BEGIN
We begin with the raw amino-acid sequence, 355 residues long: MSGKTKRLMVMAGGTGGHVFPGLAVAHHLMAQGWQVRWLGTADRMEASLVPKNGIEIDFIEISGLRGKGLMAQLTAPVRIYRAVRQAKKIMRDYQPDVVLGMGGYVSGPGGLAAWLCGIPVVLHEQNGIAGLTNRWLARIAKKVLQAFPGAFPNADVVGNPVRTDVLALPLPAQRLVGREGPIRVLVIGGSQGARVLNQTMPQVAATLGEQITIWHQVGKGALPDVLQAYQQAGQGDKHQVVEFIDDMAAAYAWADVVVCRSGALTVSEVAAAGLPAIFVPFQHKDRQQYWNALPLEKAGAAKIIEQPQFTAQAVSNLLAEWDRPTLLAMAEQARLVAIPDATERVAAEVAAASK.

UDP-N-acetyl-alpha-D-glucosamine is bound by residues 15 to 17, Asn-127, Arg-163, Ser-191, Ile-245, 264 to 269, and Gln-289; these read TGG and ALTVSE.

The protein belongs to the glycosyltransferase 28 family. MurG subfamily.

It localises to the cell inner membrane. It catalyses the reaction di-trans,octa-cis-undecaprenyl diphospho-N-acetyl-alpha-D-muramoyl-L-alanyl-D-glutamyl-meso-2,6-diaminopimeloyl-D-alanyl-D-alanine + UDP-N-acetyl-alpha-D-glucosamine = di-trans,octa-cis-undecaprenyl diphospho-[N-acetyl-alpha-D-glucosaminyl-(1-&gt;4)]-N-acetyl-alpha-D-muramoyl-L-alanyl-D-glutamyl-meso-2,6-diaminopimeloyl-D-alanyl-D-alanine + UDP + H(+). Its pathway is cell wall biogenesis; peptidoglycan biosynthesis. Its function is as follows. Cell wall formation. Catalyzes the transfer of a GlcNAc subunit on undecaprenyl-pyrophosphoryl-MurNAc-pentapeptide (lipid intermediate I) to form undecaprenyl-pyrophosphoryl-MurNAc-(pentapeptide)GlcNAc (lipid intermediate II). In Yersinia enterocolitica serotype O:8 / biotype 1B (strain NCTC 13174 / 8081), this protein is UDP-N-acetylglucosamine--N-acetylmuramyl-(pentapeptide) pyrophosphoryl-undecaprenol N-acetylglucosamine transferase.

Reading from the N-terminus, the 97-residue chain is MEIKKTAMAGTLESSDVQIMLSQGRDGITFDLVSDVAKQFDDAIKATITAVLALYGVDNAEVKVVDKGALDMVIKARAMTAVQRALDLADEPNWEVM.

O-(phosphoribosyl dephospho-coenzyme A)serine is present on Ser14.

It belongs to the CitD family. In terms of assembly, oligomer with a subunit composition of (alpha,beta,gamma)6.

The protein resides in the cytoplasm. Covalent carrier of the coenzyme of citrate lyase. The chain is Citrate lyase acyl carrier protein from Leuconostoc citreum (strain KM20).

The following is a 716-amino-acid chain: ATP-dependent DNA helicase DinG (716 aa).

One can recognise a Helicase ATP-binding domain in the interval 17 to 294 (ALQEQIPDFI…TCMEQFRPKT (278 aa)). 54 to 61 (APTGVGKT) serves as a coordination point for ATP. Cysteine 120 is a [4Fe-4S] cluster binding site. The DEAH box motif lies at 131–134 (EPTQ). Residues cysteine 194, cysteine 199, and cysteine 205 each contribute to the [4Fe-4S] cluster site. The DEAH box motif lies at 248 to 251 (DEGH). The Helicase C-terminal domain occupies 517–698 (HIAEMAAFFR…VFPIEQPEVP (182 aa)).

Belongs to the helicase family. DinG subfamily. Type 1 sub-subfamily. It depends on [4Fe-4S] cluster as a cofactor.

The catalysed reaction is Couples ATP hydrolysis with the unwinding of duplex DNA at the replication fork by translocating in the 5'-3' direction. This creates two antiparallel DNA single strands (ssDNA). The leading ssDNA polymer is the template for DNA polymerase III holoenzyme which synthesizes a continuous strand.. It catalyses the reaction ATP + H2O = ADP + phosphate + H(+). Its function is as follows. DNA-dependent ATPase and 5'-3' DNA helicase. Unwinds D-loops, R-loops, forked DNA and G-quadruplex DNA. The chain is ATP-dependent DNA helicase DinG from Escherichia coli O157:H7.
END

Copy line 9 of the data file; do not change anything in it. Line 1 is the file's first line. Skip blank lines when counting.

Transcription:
The following is a 716-amino-acid chain: ATP-dependent DNA helicase DinG (716 aa).